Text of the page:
brackish.line: The "suburbia defined" aspect of the region is exactly what's holding us back right now. I wish the company wasn't enticing enough to make me realistically consider it (We want to move back east to be closer to our families, but we were thinking something more like... Boston).
I think I did hear some grumbling about the traffic between Princeton and Ringoes, but it does sound like it could be a viable option - thanks for the information!
posted by yukonho at 11:30 AM on August 25, 2011


I think Lambertville is a bit less 'touristy' than New Hope, but even then, Seattle is touristy. But if you're a local, you find the local places and then point and giggle at the tourists.

I do have to call out brackish.line, though - I agree with the Northern NJ charactization for it being clogged, and traffic ridden, and totally more expensive for the value than it should be. But Central Jersey can be very nice. Princeton and that corridor (295/95/195) has its traffic issues, though, as Princeton Junction or bus are the only mass transit options for a large population going to NYC and Philly.

Traffic along 202 and 179, when I've traveled out there, hasn't been bad, from what I remember, and there are a lot of small county roads through farmland and such that once you know, you can avoid the major bottlenecks.

I agree you won't find someplace as artsy, etc as Seattle, but you know South Jersey, so think of the Ringoes area as sort of the changing point from south to north.. north of the Raritan river / Rt. 78 I consider 'North Jersey'.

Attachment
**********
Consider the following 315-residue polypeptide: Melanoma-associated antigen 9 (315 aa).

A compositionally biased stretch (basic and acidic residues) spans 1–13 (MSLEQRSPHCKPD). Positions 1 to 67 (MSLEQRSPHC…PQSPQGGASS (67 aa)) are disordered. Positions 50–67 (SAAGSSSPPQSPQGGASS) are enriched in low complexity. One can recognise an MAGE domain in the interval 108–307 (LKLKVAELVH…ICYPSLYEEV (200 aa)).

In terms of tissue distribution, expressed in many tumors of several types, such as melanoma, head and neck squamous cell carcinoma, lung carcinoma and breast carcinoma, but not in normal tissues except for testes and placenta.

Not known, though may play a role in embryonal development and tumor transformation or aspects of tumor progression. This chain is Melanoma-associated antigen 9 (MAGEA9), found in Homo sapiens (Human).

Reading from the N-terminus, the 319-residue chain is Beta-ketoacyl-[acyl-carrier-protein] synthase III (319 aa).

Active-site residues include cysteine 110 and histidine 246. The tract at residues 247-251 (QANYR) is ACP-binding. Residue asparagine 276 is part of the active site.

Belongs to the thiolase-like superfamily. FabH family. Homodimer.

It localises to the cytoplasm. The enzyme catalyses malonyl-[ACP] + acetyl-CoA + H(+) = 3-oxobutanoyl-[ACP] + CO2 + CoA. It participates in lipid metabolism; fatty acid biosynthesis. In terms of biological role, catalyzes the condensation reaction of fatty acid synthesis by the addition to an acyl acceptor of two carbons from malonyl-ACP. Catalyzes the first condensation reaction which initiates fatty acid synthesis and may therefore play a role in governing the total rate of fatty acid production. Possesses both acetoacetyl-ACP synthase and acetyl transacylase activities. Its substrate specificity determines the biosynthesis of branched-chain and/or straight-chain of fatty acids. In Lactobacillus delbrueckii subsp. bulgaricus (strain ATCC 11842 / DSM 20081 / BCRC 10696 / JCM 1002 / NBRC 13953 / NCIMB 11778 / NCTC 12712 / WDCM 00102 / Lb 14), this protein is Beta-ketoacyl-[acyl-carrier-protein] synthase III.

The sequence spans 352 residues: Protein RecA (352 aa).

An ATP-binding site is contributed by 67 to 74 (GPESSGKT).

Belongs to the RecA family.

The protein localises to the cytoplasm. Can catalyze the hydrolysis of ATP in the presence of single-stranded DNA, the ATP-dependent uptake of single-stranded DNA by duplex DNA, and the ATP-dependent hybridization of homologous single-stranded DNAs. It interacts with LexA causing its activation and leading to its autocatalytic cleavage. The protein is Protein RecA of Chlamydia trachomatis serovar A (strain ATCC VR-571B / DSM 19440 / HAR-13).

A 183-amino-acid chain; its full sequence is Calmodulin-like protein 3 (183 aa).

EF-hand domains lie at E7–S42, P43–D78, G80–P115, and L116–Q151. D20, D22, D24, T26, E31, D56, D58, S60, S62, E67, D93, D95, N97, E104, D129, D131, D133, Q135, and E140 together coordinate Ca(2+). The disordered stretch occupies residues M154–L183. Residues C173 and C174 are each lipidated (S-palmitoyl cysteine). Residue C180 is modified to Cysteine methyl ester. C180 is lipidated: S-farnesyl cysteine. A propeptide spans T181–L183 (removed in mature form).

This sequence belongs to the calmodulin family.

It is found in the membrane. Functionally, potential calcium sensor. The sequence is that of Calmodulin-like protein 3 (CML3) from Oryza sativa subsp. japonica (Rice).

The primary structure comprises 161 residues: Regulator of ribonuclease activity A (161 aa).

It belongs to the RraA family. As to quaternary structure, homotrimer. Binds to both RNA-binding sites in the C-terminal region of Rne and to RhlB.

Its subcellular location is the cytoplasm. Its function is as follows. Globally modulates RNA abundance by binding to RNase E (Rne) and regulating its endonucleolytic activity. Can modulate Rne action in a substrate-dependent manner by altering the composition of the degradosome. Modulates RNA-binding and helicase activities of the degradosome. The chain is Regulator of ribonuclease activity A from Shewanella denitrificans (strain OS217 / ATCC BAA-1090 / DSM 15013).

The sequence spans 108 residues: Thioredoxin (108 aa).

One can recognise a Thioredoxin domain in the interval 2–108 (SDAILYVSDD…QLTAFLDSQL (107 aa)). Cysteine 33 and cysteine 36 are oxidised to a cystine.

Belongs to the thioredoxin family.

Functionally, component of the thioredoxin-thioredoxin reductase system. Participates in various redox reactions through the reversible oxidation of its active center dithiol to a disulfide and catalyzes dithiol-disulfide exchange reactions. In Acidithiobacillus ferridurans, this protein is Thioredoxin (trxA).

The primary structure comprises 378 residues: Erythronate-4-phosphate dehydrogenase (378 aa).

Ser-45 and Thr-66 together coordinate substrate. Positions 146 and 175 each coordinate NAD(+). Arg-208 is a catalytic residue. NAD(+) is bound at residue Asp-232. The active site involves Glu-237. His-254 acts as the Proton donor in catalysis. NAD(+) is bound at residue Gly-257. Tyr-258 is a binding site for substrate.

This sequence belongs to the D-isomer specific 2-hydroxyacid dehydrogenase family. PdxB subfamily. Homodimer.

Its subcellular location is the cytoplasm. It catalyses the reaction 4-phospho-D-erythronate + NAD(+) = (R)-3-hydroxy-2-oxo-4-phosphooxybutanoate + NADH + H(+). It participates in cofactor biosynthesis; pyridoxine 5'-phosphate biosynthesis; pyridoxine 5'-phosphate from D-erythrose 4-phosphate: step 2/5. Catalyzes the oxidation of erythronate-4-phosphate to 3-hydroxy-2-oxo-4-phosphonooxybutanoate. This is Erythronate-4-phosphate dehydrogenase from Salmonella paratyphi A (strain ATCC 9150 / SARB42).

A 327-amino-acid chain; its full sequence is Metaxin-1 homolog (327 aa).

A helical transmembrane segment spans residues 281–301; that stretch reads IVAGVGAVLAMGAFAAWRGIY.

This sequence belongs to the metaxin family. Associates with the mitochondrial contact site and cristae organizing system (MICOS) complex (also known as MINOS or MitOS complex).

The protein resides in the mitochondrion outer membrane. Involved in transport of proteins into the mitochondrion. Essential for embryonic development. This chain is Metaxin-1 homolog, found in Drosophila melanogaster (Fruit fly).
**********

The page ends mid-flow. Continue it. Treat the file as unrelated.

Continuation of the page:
The Delaware River basin is really a pretty place, though. If I wasn't a such a ocean person (surfer) I wouldn't mind be out there (aside from it being a worse commute to NYC than from where I am, that is)
posted by rich at 11:47 AM on August 25, 2011


Princeton sucks, unless you *really* like snooty white people. And I say that as a snooty white person.
posted by kestrel251 at 12:31 PM on August 25, 2011


@Rich - Thanks for clarifying the specific traffic issues around Ringoes, which I don't know as well as the immediate North Brunswick area where I grew up. What I do know is that North Brunswick *is* suburbia defined. A peek at Google maps suggests that the immediate area around Ringoes is greener than NB. Perhaps this could make it more amenable to the OP.

@Yukohono - However it shakes out, good luck!
posted by brackish.line at 2:03 PM on August 25, 2011


I lived in Ringoes for a year and commuted to Somerville. The traffic in the area isn't bad so long as you find alternate routes. I generally avoided 202 just because there was always traffic but it was better than some of the other roads (e.g., 206).

With back roads the commute from Princeton wouldn't be very bad, and it would have more of the things you're looking for compared to some of the other towns.

The surrounding towns that have more of the artsy things seemed to be geared more towards tourists rather than really living there. For example I liked visiting Lambertville, but I don't think that I'd want to live there. I don't remember there being necessities such as groceries nearby. Instead you would have to go over to New Hope, which isn't far away, but has a significant amount of weekend tourist traffic.

Feel free to MeMail me if you have any specific questions about the area.
posted by statsgirl at 5:56 PM on August 25, 2011


Aside from a year that I lived in Philadelphia, and the last couple months living in CA, I've spent all of my 30 years between Lawrenceville, directly south of Princeton, and Highland Park, about a half hour north. I spent countless afternoons as a child/teenager in New Hope and Lambertville as well, believe me on this one- Princeton and New Hope/Lambertville are your only options for a walkable downtown and some semblance of culture.